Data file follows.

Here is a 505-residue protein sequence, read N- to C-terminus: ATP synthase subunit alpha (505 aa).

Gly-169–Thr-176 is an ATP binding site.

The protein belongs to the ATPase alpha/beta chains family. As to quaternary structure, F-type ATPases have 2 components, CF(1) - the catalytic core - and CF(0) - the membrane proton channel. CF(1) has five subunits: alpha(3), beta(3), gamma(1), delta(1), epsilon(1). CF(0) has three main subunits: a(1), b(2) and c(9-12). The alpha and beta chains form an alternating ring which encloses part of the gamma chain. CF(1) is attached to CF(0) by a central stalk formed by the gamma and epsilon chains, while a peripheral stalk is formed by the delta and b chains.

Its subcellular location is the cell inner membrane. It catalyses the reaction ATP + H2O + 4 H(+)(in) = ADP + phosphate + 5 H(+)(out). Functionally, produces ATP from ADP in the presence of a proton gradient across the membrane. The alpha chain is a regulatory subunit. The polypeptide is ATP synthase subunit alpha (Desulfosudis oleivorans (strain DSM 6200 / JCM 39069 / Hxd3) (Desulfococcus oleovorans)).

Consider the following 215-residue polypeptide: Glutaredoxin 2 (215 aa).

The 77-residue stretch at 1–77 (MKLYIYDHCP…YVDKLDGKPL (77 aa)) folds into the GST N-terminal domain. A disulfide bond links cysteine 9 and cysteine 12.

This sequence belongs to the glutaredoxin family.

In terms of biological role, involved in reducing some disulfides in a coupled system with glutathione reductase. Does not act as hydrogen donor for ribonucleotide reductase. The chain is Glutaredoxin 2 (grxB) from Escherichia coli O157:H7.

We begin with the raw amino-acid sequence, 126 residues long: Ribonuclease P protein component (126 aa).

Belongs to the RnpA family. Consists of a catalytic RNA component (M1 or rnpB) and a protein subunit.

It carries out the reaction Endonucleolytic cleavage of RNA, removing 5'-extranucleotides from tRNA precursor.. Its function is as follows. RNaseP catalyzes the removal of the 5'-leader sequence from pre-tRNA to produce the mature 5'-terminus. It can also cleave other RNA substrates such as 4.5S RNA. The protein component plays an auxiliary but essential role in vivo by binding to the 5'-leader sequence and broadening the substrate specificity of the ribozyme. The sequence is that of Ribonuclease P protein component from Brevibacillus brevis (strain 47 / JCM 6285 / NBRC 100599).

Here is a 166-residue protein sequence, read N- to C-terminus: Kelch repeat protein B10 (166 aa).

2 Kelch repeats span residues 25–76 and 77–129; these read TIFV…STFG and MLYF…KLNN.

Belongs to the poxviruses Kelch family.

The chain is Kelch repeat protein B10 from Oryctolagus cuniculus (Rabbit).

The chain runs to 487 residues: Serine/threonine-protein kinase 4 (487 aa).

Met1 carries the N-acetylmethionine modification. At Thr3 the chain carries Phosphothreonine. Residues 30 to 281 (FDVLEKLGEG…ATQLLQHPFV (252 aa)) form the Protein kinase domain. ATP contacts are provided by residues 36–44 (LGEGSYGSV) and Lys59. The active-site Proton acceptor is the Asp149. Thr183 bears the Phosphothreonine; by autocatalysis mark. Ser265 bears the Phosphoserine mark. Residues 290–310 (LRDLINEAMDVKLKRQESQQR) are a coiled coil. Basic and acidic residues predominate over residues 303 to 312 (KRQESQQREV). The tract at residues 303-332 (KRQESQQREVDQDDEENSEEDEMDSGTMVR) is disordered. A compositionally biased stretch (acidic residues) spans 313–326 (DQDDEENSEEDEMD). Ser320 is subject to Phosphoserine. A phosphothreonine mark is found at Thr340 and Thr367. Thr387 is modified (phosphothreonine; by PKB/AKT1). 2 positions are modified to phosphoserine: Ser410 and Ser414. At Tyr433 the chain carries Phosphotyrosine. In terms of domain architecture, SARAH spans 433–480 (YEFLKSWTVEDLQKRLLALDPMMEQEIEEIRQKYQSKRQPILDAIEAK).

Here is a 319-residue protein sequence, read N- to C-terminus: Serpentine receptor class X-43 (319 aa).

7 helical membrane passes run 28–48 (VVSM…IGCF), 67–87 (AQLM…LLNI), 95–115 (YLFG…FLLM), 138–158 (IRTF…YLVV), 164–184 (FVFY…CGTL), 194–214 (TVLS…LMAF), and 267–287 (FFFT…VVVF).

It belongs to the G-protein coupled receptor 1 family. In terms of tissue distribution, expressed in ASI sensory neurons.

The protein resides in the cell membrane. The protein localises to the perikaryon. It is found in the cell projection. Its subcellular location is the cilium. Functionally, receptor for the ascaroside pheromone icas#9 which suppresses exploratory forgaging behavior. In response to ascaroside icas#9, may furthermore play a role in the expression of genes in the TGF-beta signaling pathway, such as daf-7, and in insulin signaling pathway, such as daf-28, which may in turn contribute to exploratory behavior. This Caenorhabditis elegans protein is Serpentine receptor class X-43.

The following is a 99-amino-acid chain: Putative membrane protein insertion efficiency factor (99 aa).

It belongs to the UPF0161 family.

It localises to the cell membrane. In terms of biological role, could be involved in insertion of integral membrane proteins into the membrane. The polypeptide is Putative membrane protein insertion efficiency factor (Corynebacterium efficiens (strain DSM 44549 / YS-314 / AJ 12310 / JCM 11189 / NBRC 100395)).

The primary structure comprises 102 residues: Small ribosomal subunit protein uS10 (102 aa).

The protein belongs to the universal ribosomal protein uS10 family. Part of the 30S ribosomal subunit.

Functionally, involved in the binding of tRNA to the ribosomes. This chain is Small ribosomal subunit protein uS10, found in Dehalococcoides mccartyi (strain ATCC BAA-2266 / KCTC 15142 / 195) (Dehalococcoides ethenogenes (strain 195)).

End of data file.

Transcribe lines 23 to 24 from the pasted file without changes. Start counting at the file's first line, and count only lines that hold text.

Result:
It belongs to the UPF0161 family.

It localises to the cell membrane. In terms of biological role, could be involved in insertion of integral membrane proteins into the membrane. The polypeptide is Putative membrane protein insertion efficiency factor (Corynebacterium efficiens (strain DSM 44549 / YS-314 / AJ 12310 / JCM 11189 / NBRC 100395)).